It's fair to expect at least one fight and one hook-up from Kailah this season, but it would be a surprise if she took home a title. She's made a final before, so it's not impossible, but she epitomizes the reality show mantra of "not being there to make friends" (though, she is friends with Jenna and Nany, and the three could make for an interesting little alliance this season). Kailah also appeared on "Lindsay Lohan's Beach Club" in 2019, and chances are that did absolutely nothing to prepare her for another season of "The Challenge." She also appeared on -- and is a walking answer to the question -- "How Far is Tattoo Far?".
Mattie Lynn Breaux (2nd Challenge)
Free-spirited Mattie Lynn had a strong rookie season on "War of the Worlds 1" before ultimately withdrawing during the final. Host T.J. Lavin gave her a stern talking to about the pitfalls of smoking after she gassed out, which is really a life lesson that applies to all of us.
As a competitor, the 6-foot Mattie Lynn is a tough matchup in an elimination comp for any other female, which is part of the reason she made the final as a rookie. Her stamina is very much still in question, though, so anything involving endurance is a wild card. Overall, Mattie Lynn is a tough competitor to handicap, but she brings a lot of life to the game -- as is expected from anyone forged in fire on her original show, "Party Down South" -- and could be a sleeper if she followed T.J.'s advice and realized that tobacco is wacko (or one of the other 100 anti-smoking slogans found on this website).
Melissa Reeves (3rd Challenge)
There isn't much to say about Melissa because we haven't see all that much of her on her previous two seasons. She was the sixth person bounced on "Vendettas", then got kicked off "Final Reckoning" in Week 2 for fighting with Kailah. From what we did see, she wasn't a particularly good competitor, but she enjoyed -- how should we say this? -- "not wearing much clothing" and causing trouble.
Expect more of the same this season, from the instigating to the exiting early. Apparently, she's a popular DJ over in the UK, so she'll land on her feet. Who cares, though, really?
Nany Gonzalez (9th Challenge)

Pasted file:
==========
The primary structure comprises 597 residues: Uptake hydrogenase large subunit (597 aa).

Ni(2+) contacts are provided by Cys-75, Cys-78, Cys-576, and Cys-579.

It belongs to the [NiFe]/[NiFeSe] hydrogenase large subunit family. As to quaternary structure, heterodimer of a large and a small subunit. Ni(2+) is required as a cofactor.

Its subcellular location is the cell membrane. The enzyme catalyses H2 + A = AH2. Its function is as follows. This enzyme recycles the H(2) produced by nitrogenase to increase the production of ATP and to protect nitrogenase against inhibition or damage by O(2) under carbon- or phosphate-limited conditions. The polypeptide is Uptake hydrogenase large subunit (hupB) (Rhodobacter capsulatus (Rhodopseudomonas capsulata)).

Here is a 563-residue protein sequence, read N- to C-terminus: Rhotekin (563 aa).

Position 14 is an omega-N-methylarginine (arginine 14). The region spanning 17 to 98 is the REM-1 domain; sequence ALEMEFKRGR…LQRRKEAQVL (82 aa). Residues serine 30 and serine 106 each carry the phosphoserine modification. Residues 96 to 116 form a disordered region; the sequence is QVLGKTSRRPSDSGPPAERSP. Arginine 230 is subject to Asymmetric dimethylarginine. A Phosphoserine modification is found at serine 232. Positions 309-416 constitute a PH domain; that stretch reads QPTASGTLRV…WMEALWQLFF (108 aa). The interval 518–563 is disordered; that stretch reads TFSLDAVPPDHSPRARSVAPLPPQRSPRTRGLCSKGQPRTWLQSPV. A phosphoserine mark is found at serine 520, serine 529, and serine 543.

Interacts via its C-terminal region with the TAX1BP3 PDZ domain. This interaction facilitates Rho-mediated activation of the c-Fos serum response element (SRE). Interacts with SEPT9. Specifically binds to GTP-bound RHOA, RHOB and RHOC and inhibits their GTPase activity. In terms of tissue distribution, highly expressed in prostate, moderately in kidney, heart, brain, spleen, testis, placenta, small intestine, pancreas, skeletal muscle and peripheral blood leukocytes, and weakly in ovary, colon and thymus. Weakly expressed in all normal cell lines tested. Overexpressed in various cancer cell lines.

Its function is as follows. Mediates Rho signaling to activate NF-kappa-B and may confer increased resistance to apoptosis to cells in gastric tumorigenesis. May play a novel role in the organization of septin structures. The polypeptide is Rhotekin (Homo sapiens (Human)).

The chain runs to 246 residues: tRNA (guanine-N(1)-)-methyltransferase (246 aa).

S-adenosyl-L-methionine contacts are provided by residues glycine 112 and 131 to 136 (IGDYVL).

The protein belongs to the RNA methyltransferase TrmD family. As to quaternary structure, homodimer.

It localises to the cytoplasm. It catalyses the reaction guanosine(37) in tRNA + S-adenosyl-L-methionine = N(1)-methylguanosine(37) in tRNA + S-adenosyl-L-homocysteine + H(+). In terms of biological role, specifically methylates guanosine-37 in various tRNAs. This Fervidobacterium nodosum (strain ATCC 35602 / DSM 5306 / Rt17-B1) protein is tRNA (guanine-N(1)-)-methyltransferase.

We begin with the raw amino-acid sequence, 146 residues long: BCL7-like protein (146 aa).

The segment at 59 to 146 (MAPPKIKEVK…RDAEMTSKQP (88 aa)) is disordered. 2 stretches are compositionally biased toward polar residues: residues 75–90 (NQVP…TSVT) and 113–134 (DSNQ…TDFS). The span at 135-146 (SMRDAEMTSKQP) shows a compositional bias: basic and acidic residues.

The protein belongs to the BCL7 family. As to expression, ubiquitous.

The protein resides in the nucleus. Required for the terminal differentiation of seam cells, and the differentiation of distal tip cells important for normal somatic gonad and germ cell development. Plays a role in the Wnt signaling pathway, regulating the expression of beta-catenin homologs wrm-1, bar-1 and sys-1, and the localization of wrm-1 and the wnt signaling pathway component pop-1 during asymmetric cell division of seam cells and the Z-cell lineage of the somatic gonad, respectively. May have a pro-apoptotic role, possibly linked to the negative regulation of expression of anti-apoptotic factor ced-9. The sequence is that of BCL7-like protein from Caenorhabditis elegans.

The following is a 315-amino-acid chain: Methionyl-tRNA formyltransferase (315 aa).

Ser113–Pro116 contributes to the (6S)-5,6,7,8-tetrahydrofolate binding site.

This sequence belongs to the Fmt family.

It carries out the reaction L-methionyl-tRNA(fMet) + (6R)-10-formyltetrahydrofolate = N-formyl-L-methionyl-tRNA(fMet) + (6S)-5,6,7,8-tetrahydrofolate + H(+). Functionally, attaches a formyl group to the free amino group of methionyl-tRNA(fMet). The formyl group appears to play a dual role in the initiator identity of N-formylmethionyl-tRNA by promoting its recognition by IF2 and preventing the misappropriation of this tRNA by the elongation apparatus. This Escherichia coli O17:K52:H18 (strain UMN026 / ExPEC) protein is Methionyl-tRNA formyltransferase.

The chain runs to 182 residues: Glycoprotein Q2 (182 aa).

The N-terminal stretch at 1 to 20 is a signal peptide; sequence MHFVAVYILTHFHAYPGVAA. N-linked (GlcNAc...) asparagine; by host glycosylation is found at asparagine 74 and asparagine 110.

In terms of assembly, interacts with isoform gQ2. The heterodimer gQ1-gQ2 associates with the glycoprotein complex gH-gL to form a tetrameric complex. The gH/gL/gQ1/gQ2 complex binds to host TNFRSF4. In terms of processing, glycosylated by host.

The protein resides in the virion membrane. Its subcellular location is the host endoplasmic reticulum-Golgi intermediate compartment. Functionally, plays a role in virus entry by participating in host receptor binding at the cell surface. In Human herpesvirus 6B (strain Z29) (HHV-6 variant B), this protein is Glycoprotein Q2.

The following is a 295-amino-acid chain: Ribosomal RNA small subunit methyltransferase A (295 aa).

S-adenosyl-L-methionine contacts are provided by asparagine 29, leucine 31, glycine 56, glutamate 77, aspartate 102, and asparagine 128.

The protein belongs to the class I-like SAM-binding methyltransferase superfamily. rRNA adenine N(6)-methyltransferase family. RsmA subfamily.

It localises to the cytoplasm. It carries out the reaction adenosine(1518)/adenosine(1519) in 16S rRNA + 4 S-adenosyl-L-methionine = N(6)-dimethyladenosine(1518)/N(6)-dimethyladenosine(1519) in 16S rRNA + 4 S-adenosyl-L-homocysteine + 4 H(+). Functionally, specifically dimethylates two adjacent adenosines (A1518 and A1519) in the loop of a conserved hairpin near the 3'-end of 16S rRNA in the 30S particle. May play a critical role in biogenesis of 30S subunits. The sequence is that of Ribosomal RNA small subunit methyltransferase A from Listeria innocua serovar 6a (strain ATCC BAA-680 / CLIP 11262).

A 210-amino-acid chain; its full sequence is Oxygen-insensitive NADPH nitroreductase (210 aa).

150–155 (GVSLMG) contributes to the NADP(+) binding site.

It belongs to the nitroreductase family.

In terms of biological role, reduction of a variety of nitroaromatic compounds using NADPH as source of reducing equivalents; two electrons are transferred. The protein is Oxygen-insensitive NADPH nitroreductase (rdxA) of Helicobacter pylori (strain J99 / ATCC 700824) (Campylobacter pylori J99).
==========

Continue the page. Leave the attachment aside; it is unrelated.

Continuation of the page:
Assuming Nany doesn't take home a title this season (a safe bet, let's be honest), she'll tie Robin Hibbard for the second-most Challenge appearances without a win. Even worse, Nany has only made one final. She's one of the least accomplished players in Challenge history, yet most fans probably think of her as a decent competitor and a worthwhile addition to any season, so that's a feather in her cap, I guess.
Nany has never been shy about romantic involvement with other cast members (which is really none of our business, as she correctly pointed out during her epic "Battle of the Exes 2" fight with Nia). She openly admitted last season that she's pretty desperate for a Challenge win, so who knows what will happen during what figures to be one of her final appearances. She'll be helped by the fact that two of her best friends, Jenna and Kailah, are on this season and they have few natural enemies.
Nelson Thomas (6th Challenge)
Like fellow "Young Buck" Cory, Nelly T has skipped the past two seasons. Also like Cory, he hasn't won a final and has been kicked off a previous Challenge (Dirty Thirty). Nelly T is one of those dudes who seems like a good competitor, but then he'll do something stupid -- either during a comp or before a comp -- that makes you say, "What the hell are you doing, Nelly T? You're not good at this game." (Though he's still not as dim as Cory, who once thought he could pick up an entire puzzle display and swim with it back to a boat after being unable to figure out a simple math problem with his partner Nicole Zanatta. "The Young Bucks," folks...)